The surgery went off without a hitch. It was outpatient so by the afternoon was chilling at home with all the fellas (my husband and our four boys). My parents were there was well to lend a hand while I recovered. After all of the previous surgeries I've had in this life, this outpatient surgery almost felt like a hiccup in comparison. I was sleepy but didn't waste any time in resuming my routine around the house and getting back into the office to resume seeing my clients.

 

At the post-operative appointment, again I went in with the mindset that I was happy with the results and why continue on with further reconstruction. At this point there are no further surgeries to be had, thank God! The finishing step would be to get areola tattoos to make the breasts look, well, like breasts. Because only God can create an areola, there are no other options in this step of the process. To tattoo or not to tattoo, that is the question. I thought I didn't care and/or didn't need to have the finishing touches. Then Dr. Fine showed me photos of real life breasts, completely reconstructed and I was wowed into the decision to have the tattoos. The breasts in the photos looked absolutely real.
Why not get the tattoos? I thought. I've thought about getting a tattoo before but could never decide what I would want. I change my mind as often as my clothes so I was always afraid I'd get something that I loved one day only to regret it the next. These tattoos would be both practical and timeless! It's a win-win!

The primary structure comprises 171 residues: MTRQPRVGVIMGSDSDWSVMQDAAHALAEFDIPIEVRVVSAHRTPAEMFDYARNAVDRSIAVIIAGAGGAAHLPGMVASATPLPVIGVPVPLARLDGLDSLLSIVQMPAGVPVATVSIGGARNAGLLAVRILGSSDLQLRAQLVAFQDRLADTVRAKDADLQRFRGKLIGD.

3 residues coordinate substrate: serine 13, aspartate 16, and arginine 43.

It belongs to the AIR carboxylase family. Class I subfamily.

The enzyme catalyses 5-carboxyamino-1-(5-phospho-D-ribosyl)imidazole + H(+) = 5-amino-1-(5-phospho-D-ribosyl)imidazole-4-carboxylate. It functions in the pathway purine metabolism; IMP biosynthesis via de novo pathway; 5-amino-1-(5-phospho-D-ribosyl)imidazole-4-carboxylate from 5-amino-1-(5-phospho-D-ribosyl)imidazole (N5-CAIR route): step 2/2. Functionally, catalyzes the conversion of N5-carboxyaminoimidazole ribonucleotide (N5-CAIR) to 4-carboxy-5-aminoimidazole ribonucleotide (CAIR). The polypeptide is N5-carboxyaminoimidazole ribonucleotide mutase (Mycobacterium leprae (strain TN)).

So, next month I will go back to the plastic surgeon to have one of my scars revised and to schedule my areola tattoos. Also next month I will be publishing my book Finding Myself...Facing Cancer, which chronicles the complete journey through breast cancer as well as touching on my first experience with cancer at age seventeen when I was diagnosed and treated for osteogenic sarcoma (bone cancer). February 2018 will be a big month for me! It marks the beginning of this journey (I was diagnosed February 11, 2015) as well as the end of the process with the last medical procedure and publishing of my story. I have come full circle.

 

It feels so good to be on this side of the story, though "this side" is not without its struggles. There is the constant elephant in the room: will it come back?  As well as the survivor's guilt: why am I still here when so many who have been on the same path are not? But despite the nagging questions there is also a deep sense of gratitude. Each day, each moment has such a weight and depth to it. If I open my eyes and my heart to allow myself to see minutes and seconds for what they are (a gift!) and to feel the pain and the pleasure held within each, then I am truly living. I continue to learn the lesson of holding things loosely, valuing the moment because there are no guarantees I will be in the next moment. It's a raw sort of existence, raw and precious. I would not change a thing about my life, even the uncomfortable and painful bits hold purpose and meaning.

 

So I enter this new year with fresh eyes and a heart open to receive and give moment by moment. I enter this new year with a body and a life still in transition, still growing, still changing, still evolving into the more beautiful person I will be. Enter this new year with me, holding things loosely, allowing the challenges to change you, to grow you, to create within you something beautiful and brilliant.